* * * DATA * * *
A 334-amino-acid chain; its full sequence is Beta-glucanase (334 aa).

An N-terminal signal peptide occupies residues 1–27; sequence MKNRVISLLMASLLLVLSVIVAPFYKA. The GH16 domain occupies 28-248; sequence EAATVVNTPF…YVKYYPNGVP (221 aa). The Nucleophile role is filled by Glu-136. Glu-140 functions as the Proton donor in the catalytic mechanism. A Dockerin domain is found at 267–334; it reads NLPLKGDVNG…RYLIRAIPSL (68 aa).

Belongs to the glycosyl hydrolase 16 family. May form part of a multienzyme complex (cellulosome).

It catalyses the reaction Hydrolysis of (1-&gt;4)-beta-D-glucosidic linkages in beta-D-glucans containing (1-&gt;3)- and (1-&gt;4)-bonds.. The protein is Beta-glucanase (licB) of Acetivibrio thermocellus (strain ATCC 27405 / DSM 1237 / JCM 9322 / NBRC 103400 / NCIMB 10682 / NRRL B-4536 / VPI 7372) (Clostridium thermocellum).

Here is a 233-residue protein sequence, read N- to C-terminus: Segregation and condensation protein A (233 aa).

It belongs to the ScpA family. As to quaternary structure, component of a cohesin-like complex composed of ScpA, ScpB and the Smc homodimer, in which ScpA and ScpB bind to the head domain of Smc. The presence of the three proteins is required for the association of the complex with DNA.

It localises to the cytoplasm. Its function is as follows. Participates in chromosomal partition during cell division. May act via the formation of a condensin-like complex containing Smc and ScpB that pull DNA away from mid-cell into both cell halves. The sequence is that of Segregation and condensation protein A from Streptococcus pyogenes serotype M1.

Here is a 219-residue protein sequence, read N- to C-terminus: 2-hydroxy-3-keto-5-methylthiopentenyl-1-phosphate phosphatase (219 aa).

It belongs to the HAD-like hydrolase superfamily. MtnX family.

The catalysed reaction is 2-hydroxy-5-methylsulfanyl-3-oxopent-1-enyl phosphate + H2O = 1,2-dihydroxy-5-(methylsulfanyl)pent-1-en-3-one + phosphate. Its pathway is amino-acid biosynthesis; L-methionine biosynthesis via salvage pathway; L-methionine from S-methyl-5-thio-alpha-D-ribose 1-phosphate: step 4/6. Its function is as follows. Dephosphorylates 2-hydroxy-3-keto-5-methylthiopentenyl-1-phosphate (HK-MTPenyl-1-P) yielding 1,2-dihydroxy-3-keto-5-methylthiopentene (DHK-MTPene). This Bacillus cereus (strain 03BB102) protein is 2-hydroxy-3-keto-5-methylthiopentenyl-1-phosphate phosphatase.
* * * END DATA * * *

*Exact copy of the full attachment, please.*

A 334-amino-acid chain; its full sequence is Beta-glucanase (334 aa).

An N-terminal signal peptide occupies residues 1–27; sequence MKNRVISLLMASLLLVLSVIVAPFYKA. The GH16 domain occupies 28-248; sequence EAATVVNTPF…YVKYYPNGVP (221 aa). The Nucleophile role is filled by Glu-136. Glu-140 functions as the Proton donor in the catalytic mechanism. A Dockerin domain is found at 267–334; it reads NLPLKGDVNG…RYLIRAIPSL (68 aa).

Belongs to the glycosyl hydrolase 16 family. May form part of a multienzyme complex (cellulosome).

It catalyses the reaction Hydrolysis of (1-&gt;4)-beta-D-glucosidic linkages in beta-D-glucans containing (1-&gt;3)- and (1-&gt;4)-bonds.. The protein is Beta-glucanase (licB) of Acetivibrio thermocellus (strain ATCC 27405 / DSM 1237 / JCM 9322 / NBRC 103400 / NCIMB 10682 / NRRL B-4536 / VPI 7372) (Clostridium thermocellum).

Here is a 233-residue protein sequence, read N- to C-terminus: Segregation and condensation protein A (233 aa).

It belongs to the ScpA family. As to quaternary structure, component of a cohesin-like complex composed of ScpA, ScpB and the Smc homodimer, in which ScpA and ScpB bind to the head domain of Smc. The presence of the three proteins is required for the association of the complex with DNA.

It localises to the cytoplasm. Its function is as follows. Participates in chromosomal partition during cell division. May act via the formation of a condensin-like complex containing Smc and ScpB that pull DNA away from mid-cell into both cell halves. The sequence is that of Segregation and condensation protein A from Streptococcus pyogenes serotype M1.

Here is a 219-residue protein sequence, read N- to C-terminus: 2-hydroxy-3-keto-5-methylthiopentenyl-1-phosphate phosphatase (219 aa).

It belongs to the HAD-like hydrolase superfamily. MtnX family.

The catalysed reaction is 2-hydroxy-5-methylsulfanyl-3-oxopent-1-enyl phosphate + H2O = 1,2-dihydroxy-5-(methylsulfanyl)pent-1-en-3-one + phosphate. Its pathway is amino-acid biosynthesis; L-methionine biosynthesis via salvage pathway; L-methionine from S-methyl-5-thio-alpha-D-ribose 1-phosphate: step 4/6. Its function is as follows. Dephosphorylates 2-hydroxy-3-keto-5-methylthiopentenyl-1-phosphate (HK-MTPenyl-1-P) yielding 1,2-dihydroxy-3-keto-5-methylthiopentene (DHK-MTPene). This Bacillus cereus (strain 03BB102) protein is 2-hydroxy-3-keto-5-methylthiopentenyl-1-phosphate phosphatase.